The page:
The second largest and second wealthiest of the seven emirates in the United Arab Emirates; also, the city of the same name.
The story of the emirate of Dubai revolves around that of Dubai City. The emirate was established by the Al Maktum ruling family around 1833 when the family's clan, the Al Bu Falasa, broke away from the Bani Yas tribal confederation that dominated the region of Abu Dhabi. In its early years Dubai was a small fishing village on the best natural harbor (called Dubai Creek) in the region. Under the Al Maktum rulers it became an important pearling port, and by the early years of the twentieth century it was second only to Kuwait among the commercial ports on the Arab side of the Persian Gulf.
Dubai's rulers historically have encouraged commercial development, attracting merchants from around the region to the city. Consequently, large and visible expatriate communities from Iran, South Asia, and around the world give the city a vibrant, colorful, and cosmopolitan character. The largest city in the United Arab Emirates and its commercial capital, Dubai had an estimated population in 2000 of 886,000. In addition to its port and massive dry dock facilities, the city has one of the region's busiest airports. In 1999 the city boasted the world's tallest hotel, the Burj al-Arab, or Tower of the Arabs.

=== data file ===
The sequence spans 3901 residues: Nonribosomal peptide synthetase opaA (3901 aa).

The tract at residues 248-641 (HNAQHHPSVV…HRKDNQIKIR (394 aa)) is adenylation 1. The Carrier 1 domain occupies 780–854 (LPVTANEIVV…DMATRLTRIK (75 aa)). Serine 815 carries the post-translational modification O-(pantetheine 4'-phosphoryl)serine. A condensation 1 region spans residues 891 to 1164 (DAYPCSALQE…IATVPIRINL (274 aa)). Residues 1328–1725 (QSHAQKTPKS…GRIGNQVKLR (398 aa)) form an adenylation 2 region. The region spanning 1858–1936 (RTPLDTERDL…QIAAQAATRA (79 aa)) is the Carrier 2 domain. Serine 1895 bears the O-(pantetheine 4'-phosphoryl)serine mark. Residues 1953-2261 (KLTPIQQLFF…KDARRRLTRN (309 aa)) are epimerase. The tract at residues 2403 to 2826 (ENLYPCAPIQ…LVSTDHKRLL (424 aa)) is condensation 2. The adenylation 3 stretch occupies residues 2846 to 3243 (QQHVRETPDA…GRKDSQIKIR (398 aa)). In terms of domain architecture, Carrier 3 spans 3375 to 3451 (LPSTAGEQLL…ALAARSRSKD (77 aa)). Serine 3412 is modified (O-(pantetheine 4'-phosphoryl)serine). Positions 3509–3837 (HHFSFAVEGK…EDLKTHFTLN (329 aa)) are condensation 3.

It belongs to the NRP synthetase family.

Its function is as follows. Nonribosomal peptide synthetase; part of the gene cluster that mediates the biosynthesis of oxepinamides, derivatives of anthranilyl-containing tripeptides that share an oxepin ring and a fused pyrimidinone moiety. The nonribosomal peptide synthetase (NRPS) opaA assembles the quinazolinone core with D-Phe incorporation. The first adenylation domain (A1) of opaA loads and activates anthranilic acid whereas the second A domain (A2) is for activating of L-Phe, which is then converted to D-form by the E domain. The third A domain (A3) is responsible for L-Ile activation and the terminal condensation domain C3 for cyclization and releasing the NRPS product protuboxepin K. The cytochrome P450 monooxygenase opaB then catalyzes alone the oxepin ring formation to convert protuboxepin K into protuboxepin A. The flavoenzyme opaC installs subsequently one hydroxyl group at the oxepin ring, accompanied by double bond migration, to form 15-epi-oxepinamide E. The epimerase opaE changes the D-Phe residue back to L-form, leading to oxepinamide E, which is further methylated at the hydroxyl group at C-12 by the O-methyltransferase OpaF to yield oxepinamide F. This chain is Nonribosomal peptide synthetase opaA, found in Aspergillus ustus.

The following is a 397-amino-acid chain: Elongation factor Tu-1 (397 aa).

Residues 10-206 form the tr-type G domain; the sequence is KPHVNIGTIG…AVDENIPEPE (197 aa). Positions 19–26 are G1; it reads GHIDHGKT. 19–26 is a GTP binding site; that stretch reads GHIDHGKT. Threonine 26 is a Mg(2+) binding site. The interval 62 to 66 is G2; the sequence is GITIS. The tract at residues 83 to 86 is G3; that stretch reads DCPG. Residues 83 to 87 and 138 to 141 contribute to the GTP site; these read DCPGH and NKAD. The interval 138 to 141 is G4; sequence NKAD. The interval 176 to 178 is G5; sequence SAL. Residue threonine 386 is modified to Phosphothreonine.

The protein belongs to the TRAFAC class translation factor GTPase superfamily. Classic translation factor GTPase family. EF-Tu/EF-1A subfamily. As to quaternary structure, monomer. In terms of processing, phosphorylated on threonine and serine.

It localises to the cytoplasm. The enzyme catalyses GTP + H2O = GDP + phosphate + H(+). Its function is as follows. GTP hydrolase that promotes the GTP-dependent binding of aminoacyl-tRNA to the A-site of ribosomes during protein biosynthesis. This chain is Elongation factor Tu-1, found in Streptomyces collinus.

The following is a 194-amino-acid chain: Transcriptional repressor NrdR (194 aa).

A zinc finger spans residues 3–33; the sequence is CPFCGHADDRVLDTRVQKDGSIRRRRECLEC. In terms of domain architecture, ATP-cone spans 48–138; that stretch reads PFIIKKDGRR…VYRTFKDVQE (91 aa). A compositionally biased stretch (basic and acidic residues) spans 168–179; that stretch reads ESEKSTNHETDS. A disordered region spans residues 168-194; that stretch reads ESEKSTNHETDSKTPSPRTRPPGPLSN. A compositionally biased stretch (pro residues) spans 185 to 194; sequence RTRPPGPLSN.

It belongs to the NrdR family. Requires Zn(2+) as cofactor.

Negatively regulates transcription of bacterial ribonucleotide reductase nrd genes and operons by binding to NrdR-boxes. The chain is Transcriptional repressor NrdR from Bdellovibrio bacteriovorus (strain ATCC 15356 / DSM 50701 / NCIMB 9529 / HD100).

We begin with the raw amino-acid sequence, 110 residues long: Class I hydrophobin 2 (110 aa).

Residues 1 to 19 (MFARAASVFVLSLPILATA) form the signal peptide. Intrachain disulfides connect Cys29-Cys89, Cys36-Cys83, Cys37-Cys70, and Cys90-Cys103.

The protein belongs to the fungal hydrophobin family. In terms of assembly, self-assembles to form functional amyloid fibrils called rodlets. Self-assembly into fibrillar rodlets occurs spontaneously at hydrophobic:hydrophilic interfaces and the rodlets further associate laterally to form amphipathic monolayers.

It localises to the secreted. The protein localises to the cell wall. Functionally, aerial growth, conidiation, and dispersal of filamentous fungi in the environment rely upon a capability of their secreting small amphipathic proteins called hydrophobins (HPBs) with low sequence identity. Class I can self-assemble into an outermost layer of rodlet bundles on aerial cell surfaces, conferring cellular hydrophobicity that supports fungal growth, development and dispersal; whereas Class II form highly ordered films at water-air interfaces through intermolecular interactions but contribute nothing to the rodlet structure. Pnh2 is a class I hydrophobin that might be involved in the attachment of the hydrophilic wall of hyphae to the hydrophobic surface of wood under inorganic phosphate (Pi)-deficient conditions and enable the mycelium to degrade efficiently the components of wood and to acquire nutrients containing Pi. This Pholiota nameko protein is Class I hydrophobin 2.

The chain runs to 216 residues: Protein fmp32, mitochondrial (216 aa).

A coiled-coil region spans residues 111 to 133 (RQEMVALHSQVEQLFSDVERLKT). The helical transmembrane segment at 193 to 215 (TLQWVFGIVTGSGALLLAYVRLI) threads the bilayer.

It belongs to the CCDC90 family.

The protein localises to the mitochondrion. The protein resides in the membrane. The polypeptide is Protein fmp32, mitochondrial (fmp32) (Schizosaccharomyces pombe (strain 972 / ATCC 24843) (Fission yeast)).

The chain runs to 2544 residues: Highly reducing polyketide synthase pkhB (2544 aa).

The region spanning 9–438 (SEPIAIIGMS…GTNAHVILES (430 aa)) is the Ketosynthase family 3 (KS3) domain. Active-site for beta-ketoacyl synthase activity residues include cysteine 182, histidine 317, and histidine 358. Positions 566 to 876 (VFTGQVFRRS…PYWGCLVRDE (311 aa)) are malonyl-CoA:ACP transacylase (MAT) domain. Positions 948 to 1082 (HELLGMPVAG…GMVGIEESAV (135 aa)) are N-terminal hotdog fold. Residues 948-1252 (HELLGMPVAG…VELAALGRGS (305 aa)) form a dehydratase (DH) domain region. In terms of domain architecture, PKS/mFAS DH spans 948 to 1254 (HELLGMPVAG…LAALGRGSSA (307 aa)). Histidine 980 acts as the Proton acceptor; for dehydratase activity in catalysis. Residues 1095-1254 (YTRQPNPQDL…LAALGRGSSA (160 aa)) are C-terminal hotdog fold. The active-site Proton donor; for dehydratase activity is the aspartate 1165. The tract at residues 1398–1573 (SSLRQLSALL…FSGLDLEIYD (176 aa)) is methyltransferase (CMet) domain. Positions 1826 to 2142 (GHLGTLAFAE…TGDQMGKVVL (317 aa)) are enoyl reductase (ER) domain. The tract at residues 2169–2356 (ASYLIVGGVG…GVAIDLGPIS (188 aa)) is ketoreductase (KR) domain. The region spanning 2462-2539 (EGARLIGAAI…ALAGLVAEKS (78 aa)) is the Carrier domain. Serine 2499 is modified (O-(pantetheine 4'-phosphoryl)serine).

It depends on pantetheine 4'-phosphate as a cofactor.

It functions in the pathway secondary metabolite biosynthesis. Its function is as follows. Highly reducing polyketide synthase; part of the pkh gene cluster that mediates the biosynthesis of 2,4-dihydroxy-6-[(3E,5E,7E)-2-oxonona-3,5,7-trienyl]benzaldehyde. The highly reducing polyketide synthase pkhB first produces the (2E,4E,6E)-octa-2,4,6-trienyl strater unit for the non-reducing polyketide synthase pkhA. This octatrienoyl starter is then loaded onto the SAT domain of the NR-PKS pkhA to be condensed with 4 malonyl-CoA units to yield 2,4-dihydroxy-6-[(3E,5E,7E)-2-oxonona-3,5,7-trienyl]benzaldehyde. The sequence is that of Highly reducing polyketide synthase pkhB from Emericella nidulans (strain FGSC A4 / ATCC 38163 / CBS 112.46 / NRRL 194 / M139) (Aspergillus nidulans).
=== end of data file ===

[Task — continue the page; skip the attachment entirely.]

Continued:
See also Abu Dhabi.
Noor, Ali Rashid. Dubai: Life and Times. London: Motivate Publishing, 1997.
Peck, Malcolm C. Historical Dictionary of the Gulf Arab States. London: Scarecrow Press, 1977.
malcolm c. peck updated by anthony b. toth